NBA Daily: The Rush to Tank

This was an exceptionally bad year for tanking, but there are three very good reasons that this year was especially loser-friendly.

Alan Draper profile picture
Updated 1 year ago on

4 min read

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There sure has been a lot of talk this year about the number of teams tanking, and it’s a fair complaint for fans to make. Nine teams failed to win 30 games this year for the first time since 2010, which means almost a third of the league was much more concerned with accruing as many ping-pong balls as possible than actually winning games for the fans paying all that money to come see them play.

There are, of course, reasons for this.

The Process

When the Philadelphia 76ers were deep in the throes of their multiyear tank-fest, all Sam Hinkie got was grief. Not only were the Sixers earning high draft picks by playing some truly putrid basketball, but they were using those high draft picks on injured and international players to insure that they would be bad again the next season. Joel Embiid and Dario Saric were the result of an 18-win season. Ben Simmons was the grand prize for a ten-win season two years later. Markelle Fultz was drafted following a 28-win campaign.

As those players matured and healed and found their way to the U.S. at essentially the same time, the Sixers transformed into an Eastern Conference powerhouse almost overnight. Ben Simmons probably will be an MVP someday. Joel Embiid will never not be an All-Star.

The lesson, though, is that Philadelphia is now legitimately good after a brief half-decade of complete and utter misery. The Process works, and every NBA team has figured that out. You either compete for a title or you bottom out to restock your talent. There’s little advantage to living in NBA purgatory, and this year was a perfect storm for coming to that realization. As such, there were more have-nots in the league than usual.

Lottery Reform

Only part of the ubiquitous tanking in the league this year came a result of figuring out The Process for themselves, however. With lottery reform on the horizon for next season, the 2017-18 campaign was the last opportunity for bad teams to reap the rewards of lopsided lottery odds for crummy teams.

Back in September, the league announced lottery reform that will apply first to the 2019 NBA Draft. Moving forward, the three worst teams in the league all will have just a 14 percent chance at the top selection instead of odds ranging from 15.6 percent (for the third-worst record) to 25 percent (for the worst record). Every other team in the lottery will see its odds for that #1 selection rise. The team with the sixth-worst record, for example, will have 15 percent better odds of landing a top-three pick through this new system.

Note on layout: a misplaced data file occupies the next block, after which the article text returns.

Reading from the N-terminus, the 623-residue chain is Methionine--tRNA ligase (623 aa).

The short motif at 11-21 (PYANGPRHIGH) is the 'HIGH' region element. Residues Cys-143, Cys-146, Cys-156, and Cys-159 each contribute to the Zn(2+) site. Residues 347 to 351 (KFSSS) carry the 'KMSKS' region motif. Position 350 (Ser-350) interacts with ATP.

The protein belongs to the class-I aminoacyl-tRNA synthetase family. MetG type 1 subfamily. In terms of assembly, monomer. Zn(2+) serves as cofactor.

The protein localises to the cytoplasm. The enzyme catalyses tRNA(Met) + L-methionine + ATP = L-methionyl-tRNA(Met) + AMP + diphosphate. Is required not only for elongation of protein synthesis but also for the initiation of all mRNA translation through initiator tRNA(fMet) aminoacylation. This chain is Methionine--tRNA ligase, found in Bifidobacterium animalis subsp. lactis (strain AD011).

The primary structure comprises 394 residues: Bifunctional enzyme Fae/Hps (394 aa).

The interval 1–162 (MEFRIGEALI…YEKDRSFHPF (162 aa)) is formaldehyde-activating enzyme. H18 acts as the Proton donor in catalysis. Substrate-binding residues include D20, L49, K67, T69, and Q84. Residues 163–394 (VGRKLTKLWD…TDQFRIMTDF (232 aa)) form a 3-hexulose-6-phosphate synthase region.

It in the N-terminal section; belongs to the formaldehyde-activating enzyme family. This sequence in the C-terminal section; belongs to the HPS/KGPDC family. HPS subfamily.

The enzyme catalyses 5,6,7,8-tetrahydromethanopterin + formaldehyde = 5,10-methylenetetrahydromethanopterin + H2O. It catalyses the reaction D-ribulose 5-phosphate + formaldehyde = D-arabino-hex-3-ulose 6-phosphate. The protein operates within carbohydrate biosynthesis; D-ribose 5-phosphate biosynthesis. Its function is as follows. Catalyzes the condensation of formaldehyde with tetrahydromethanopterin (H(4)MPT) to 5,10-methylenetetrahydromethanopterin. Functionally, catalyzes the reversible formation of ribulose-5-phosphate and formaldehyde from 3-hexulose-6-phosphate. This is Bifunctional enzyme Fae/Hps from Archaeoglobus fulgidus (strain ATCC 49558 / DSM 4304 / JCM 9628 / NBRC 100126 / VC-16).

In spreading around lottery odds, the idea obviously is to dissuade teams from tanking. Whether or not that works, the changes certainly made for a mad dash to the bottom in this, the last draft year based on the old system.

The Draft Class

That mad dash was especially pressing considering the level of elite talent expected to spill forth from this draft. Already some are calling the 2019 NBA Draft a relatively weak one in terms of prospects, where the 2018 crop has potentially franchise-altering players slotted to fall eight or nine picks into the lottery.

DeAndre Ayton and Luka Doncic obviously are the crown jewels of the class, but Marvin Bagley and Michael Porter headed into the season rated even higher than those two guys. Mo Bamba, Trae Young, Jaren Jackson, Jr. and Mikal Bridges all should make their new franchises quite happy, as well.

These players have their flaws, but the consensus is that a lot of them could be really good someday. Scouts are less sure about Zion Williamson, apparently.

This all helped create a perfect storm for the 2018 tank-fest that drew so much attention from the media all season long. It’s easy to understand why so many organizations are bottoming out while it’s still lucrative to do so.

If the new lottery format plays out in a way that bad teams are not rewarded for their failures, especially early in its implementation, this type of thing likely will happen a lot less often. Parity is good for the league, and hopefully these teams bottoming out can find their way back to respectability closer to sooner than later because nobody wants to watch this many bad teams indefinitely.

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Alan is an experienced writer of online betting and casino guides. He is one of the main editors of Basketballinsiders.

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